Packing for twenty days on the road in a Toyota Rav-4 requires some serious planning. The Rav-4 always has more than enough storage space around town. The monthly Costco haul? No problem. Black Friday shopping? Piece of cake. But packing enough clothing, footwear, food, and hiking equipment for 20 days away from home? The Rav-4’s size suddenly became a liability.
Not only did the trunk space suddenly seem small, but it was all we had to use. We opted against the car-top carrier in favor of better gas mileage, noise reduction, and appearing incognito by not announcing ourselves as tourists from a mile away. And while the trunk area could potentially be stacked to the ceiling, we wanted everything to fit under the closed cover both for safety (hiding all of our stuff) and for driver visibility so the back window was completely usable during the thousands of miles of interstate driving.
Our storage restrictions meant that we had to pack as minimally as possible. We did some things right and will definitely do some things differently next time. We’re still not experts on road trip packing, but have a few tips to share from our experience.
“Will It Fit?” Trunk Trial
A month before our departure date, I gathered our cooler, suitcase, and several bags and tubs of varying shapes and sizes to do a trial run. Like a puzzle, I figured out the best combination of bags and containers to maximize the trunk space. Once we knew which containers would fit, we could start planning what would go in each one.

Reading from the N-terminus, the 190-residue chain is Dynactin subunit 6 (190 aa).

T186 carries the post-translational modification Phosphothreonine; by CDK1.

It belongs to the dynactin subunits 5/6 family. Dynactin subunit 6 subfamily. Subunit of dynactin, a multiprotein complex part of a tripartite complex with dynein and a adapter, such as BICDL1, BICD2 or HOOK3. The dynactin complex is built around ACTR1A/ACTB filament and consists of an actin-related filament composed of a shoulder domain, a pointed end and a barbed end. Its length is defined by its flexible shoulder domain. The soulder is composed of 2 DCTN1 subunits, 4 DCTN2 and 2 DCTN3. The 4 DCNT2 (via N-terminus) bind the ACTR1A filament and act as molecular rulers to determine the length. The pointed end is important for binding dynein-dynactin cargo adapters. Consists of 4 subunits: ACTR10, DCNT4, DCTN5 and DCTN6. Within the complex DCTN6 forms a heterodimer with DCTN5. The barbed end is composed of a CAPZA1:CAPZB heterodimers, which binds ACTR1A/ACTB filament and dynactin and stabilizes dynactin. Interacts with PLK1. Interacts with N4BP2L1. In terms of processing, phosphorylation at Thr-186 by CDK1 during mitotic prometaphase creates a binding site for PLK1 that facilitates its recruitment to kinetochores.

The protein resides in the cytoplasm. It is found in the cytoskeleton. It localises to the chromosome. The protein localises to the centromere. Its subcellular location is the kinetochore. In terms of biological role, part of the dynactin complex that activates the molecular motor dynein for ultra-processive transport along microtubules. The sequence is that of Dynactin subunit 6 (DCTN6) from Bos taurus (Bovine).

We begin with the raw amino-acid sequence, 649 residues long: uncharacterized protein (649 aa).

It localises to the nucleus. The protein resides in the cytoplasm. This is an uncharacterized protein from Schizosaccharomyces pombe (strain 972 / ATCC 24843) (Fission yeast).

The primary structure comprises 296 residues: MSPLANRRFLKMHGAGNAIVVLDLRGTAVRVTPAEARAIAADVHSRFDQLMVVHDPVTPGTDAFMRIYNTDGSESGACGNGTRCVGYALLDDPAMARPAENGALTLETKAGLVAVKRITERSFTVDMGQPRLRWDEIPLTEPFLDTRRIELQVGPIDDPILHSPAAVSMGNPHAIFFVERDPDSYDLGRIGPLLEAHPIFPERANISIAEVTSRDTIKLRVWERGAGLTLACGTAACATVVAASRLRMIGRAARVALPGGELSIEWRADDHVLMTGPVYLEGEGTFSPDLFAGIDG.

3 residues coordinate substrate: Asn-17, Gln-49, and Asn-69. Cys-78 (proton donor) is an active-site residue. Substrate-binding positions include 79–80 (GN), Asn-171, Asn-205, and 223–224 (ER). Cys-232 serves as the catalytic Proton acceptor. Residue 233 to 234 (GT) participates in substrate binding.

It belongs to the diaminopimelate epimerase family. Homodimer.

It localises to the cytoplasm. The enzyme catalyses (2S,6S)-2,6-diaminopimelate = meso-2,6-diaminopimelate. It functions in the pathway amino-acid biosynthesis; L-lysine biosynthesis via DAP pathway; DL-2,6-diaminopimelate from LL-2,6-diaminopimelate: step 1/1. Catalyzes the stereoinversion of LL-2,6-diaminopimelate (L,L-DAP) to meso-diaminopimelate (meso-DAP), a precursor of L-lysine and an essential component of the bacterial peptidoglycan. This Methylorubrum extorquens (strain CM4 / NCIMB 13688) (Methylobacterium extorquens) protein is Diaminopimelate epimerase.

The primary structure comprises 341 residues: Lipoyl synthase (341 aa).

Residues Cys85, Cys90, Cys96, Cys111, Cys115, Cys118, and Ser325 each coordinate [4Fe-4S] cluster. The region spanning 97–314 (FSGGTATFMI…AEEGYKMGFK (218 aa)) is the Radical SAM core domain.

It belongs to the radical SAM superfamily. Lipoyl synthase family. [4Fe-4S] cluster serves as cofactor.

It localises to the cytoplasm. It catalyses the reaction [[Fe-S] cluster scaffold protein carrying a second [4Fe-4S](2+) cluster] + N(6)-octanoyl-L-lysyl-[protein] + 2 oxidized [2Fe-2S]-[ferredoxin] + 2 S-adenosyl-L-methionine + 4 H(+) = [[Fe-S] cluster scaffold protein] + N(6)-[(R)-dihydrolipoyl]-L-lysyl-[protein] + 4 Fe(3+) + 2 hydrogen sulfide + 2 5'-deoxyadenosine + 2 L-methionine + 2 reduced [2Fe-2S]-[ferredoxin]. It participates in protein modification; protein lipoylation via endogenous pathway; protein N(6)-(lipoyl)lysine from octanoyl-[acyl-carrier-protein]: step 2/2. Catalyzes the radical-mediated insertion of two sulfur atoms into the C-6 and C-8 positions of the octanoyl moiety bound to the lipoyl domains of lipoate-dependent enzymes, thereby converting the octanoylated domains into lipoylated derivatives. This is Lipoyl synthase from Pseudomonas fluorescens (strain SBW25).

What We Packed in the Trunk
So, here’s everything we packed in the trunk for the trip. Next week I’ll share our passenger compartment packing plan and activities we kept in the car for the long driving days.
Cooler / Our cooler held the refrigerated food, obviously. This included various snacks and breakfast foods, but mostly spare room for dinners we picked up along the way. We stopped at several Whole Foods markets over the three weeks, buying dinners from the takeaway area that weren’t eaten until later in the day or the next so half the cooler was saved for these meals.
Lesson Learned … This new cooler which we bought specifically for the trip ended up being too big and difficult to access. The trunk cover bar prevented the lid from opening in place so we had to completely remove the cooler from the trunk whenever we needed to remove anything from it. This was quite a hassle when we needed to access food from the cooler nearly every day for lunch on the road. It only came close to capacity with a fresh load of grocery dinners, so we would definitely use a smaller cooler next time for the frequently-accessed items and rethink dinner storage.
Plastic tub for food / A large storage tub held all of our food supply aside from the current day’s snacks which were up in the center console of the front seat. We packed snacks, bananas and breakfast food, peanut butter and other lunch fixings, and additional food supplies including gallon ziplock bag (there’s always a need for those!) and dish soap. Between the tub and the cooler, nearly half of the trunk space was consumed by food. Our priorities are pretty obvious!
Lesson Learned … Like the cooler, the tub was difficult to access. While we had plans each night to just take the bare necessities into the hotel room, we often found ourselves completely unloading the trunk in the parking lot every night just to access everything we needed. I’m still not sure what the solution will be (a side-access tub would be nice!), but we definitely need a better food packing strategy before the next road trip.